Jil Stark ’58 GP’11 honored with bronze sculpture outside Athenaeum
As he spoke before the unveiling of a new campus sculpture of his wife, Jil ’58 GP’11, Jack Stark ’57 GP’11 recalled a conversation he had with Donald McKenna in 1970.
Jack had just been named president of CMC when the founding trustee pulled him aside at a dinner. “He said, ‘You know, I voted for you for president. I thought you’d be OK. But I thought Jil would be an absolutely first-class college president’s wife.’ Very perceptive guy, that Donald McKenna.”
Jil, already a beloved, permanent fixture in the hearts and minds of CMCers across all generations, is now part of the physical campus forever. The 30” bronze sculpture of her head (with a scarf flowing downward) was installed in the north courtyard of the Marian Miner Cook Athenaeum during a Saturday ceremony honoring Jil’s legacy as “CMC’s first lady.” About 100 family, friends, and members of the College community gathered to celebrate the special gift from the Class of 1957 and other supporters.
Saturday’s event marked the culmination of more than two years of planning and fundraising by Class of ’57 members John Devereux, Rusty Grosse, and Peter Keady P’86 GP’21. The trio implemented the “secret” project—and were amazed they kept it from the Starks, Devereux said—by working with John Faranda ’79, CMC ambassador-at-large, and Kimberly Petropoulos, director of board relations.
“Jil has touched so many of our lives. She’s done more than we know to help Claremont McKenna College become such a remarkable place,” Devereux said.
At Keady’s suggestion, the College commissioned Bruce Wolfe—a renowned artist and sculptor who has created pieces honoring Margaret Thatcher, Frederick Douglass, and Tony Bennett—for the bronze artwork outside the Ath. Jil joked that spending so much time being stared at by Wolfe for the measurements and clay shaping in his Piedmont studio left her with no choice but to “fall in love” with him.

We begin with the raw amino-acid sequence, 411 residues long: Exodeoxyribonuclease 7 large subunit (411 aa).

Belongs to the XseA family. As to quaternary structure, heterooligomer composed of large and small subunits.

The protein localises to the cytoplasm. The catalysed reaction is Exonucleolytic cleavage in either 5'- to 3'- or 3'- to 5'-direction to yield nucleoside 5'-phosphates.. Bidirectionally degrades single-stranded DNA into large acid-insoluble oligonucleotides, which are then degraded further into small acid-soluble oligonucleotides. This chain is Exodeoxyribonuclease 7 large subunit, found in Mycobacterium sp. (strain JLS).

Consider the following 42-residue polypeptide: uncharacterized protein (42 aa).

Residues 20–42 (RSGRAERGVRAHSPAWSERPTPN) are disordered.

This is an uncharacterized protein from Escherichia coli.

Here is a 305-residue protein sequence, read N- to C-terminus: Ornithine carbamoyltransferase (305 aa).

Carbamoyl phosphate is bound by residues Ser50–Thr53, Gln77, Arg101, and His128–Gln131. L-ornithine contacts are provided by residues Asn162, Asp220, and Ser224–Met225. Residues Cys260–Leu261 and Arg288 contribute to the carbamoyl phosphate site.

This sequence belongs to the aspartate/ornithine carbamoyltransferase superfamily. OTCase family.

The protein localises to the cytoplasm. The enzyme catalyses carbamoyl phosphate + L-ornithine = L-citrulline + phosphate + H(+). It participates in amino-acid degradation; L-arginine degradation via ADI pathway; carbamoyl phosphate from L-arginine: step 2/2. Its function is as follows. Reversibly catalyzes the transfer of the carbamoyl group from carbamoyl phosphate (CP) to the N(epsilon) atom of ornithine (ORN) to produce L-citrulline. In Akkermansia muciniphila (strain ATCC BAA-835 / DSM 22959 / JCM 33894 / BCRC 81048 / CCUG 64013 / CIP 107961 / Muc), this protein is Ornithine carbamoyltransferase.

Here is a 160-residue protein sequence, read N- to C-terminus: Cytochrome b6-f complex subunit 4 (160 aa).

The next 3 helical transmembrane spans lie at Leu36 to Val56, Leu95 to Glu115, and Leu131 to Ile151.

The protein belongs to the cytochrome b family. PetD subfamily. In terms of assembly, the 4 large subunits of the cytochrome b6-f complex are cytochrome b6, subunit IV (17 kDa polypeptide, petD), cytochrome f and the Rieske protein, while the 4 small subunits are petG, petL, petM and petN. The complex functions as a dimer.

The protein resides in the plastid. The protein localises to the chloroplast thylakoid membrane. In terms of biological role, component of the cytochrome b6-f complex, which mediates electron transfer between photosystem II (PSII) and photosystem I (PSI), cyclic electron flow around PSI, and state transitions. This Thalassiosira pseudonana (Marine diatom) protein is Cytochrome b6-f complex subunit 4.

“If any of you have been married, have your husbands stared at you for 35 hours? That doesn’t happen very often,” Jil said with a chuckle. She quickly added that Jack was reading a book next to her the entire time.
Jil carried that same spirit of humor and humility throughout her remarks, saying she was “honored beyond belief” by the sculpture but didn’t feel the attention was warranted. “Because I just had fun,” she said. “Jack had a lot of work to do. But I had a really, really good time.”
In his remarks, Jack recounted their courtship (Jil was one year behind him at Scripps College), the early years of their marriage, and their love for CMC through multiple roles leading to 29 years (1970-1999) as a presidential couple. While the College became their “fifth child—and the child that got all the attention,” he lauded Jil for her campus outreach and fierce protectiveness, especially with students, before adding a glimpse of where her feisty side sometimes got the better of her. “Jil is the only person who I know of, as a spectator and president’s wife, who got a yellow card at a soccer game! She saw that an opposing player had spit on one of the CMC players. So, she jumped out of the stands, ran out to the middle of the field, and grabbed the person to give a lecture about civility.”
Jack’s enthusiasm for the nascent Athenaeum program as a connecting tool for students and faculty was given life by Jil’s leadership. He knew it would work, right down to the evolution of those famous Rice Krispie treats, because of Jil serving as its first director. Current Athenaeum director Priya Junnar noted the importance of “this very special moment, in this magical corner of this thriving campus, flanked by the jewel and the crown—Jil’s house, the Athenaeum.”
In a heartfelt closing, Jil called for her four children—Janet, Jeffrey, Jennifer, and Jonathan—and her grandchildren to stand with her alongside the soon-to-be unveiled sculpture. She explained how it was sometimes difficult to strike a balance with her family and CMC responsibilities, adding that cherished family babysitters were also in attendance. It all worked out because of support from each other, she said.
“What I wanted more than anything in my life was to have the kind of family I have now,” Jil said. “I wanted it so much. But I still wanted to do lots of other things, too.”
Calling Jil “an exemplar to all women leaders on this campus,” President Hiram E. Chodosh pointed to the Starks’ loving, familial bond as setting the tone for CMC’s communal expression of social warmth that continues to this day.
“That’s their legacy to the College,” Chodosh said. “Jil, your impact on us is monumental. And to honor that monumental impact, the Class of ’57 and the College have created this monument to you.”
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